love heat – Sin, Love, and Sexual Expression


Sin, Love heat, and Sexual Expression

I have to say that this exploration of healthy and healing sexuality that I’ve been on for the last year has made me look at sin in a whole new way. It was HornyHubby in his epic masturbation post that started this, so I’ll blame him, but I have honestly quit looking at any particular sexual act as being sinful. Context is everything.

The sin in the garden wasn’t sexual. It affected sex, but it wasn’t sexual itself. The sin in the garden had to do with thinking we could be better than what God made us to be. It had to do with thinking that we could have more than he had already given us. Sin is about greed and selfishness and lack of love, but it isn’t about sex.

Sexuality is just who we are. Sexuality is just our naked selves living in community the way God created us to live in the beginning.

Of course, when the sin of greed and selfishness enters into our sexual experiences, sex can get really ugly and really hurtful really fast because it touches the very core of who we are in a way that nothing else does. But when sexuality is truly loving and truly authentically human and truly sacrificial the way God created it to be in the beginning, I can’t help but wonder if some of the things that we’ve always talked about as being “sexual sins” are actually sins at all. Maybe these “sexual sins” are just natural human God-given desires that could have been realized in some healthy way in a perfect world where we weren’t so bent self-destruction. Maybe they can’t be experienced now because we are all broken and damaged, but even if that is true, and these things can’t be experienced healthfully in real life right now, that doesn’t mean they can’t be talked about and shared healthfully within the safe context of our bedrooms.

In The Rose’s recent post titled Sex Guessing Game, we’ve been talking about how one of the most loving things we can do for our spouse is to accept his/her sexuality for what it is. Unless our spouse is trying to hurt us (or others) through their sexuality, we often do more harm than good by telling them that their desires are sinful or ungodly. Because in saying things like that, we are rejecting their most private and most vulnerable sense of self-expression. We are calling into question their very identity as a sexual creature. And when we do that, it can lead to a sort of self-doubt or even self-loathing that is anything but healthy and healing.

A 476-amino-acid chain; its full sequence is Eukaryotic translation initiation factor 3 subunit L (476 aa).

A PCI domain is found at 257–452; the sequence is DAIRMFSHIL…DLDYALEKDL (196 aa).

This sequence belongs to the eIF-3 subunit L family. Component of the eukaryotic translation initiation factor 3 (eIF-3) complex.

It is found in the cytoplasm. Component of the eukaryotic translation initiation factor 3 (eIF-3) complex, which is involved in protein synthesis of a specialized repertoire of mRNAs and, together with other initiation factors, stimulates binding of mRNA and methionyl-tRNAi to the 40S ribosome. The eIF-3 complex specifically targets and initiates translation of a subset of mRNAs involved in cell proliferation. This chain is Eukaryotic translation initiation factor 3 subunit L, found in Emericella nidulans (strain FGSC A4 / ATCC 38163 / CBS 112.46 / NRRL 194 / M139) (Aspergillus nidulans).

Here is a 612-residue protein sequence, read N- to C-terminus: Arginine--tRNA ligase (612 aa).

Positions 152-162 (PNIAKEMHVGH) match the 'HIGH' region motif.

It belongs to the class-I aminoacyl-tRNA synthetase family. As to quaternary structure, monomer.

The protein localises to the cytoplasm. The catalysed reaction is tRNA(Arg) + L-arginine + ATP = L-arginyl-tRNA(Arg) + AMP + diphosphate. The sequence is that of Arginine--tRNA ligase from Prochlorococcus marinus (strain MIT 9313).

In a lot of ways, I think the sexual side of our marriages could be so much healthier if we could banish this idea of sexual sin from our minds within the context of our bedrooms. Don’t get me wrong, Sin is sin and should be taken very seriously. But I don’t think sexuality and it’s various expressions are the sin. Greed, Hatred, Selfishness, these are the sins. And our sexuality is sinful when it draws its strength from these life-stealing attitudes. But when our desire is full of love and full of creative self-expression and full of self-sacrifice, our sexuality is a beautiful thing. And I think that we might be surprised at the new directions our sexuality can take us when we are willing to do the work of separating our sexual desires from our amazing capacity for selfishness and fear.

(Having said all that, though, I do want to clarify that there is a difference between not calling your spouse a sinner and actually following through, hook, line, and sinker, with every aspect of their fantasies. Sometimes, quite apart from the “sin” issue, our spouse’s fantasies just don’t line up with our fantasies. And this is okay. We can still accept our spouse and let him/her express herself by talking about the fantasies, and then thoughtfully consider to what extent we are personally able or not able to follow through on that fantasy. Just as I don’t have to actually go out mountain climbing to support my husband in his sport, so too I don’t have to actually participate in every aspect of my husband’s fantasy to show that I accept that fantasy as being a real and viable part of who he is. Does it mean the world to him if I’d ask him to take me to the climbing wall one weekend? Sure! And so it also means the world to him when I periodically find ways to incorporate aspects of his fantasy into our sex lives. But loving him does not necessitate that I change who I am or go so far out of my comfort zone as to make myself miserable. Just as I need to accept him, he needs to accept that sometimes I can’t go the places he wants me to go. And that is okay. That is part of the give and take of relationship.)

Our sacrificial Christian marriages, if you will, are the one little piece of the garden that we were able to bring with us when we left. Our Christian marriages are our safe place. Our place to go naked. Our place to know and be known. They are our place to be loved and accepted without question and without fear. They are our place to play. Our place to be free.

When we are living in a truly loving and mutually sacrificial marriage, I don’t think we need to worry about that list of sexual sins because, as it says in Romans 13…

“These—and other such commandments—are summed up in this one commandment: ‘Love your neighbor as yourself.’ Love does no wrong to others, so love fulfills the requirements of God’s law.” (NLT)

So love, and play, and enjoy your sexuality in freedom! God bless!

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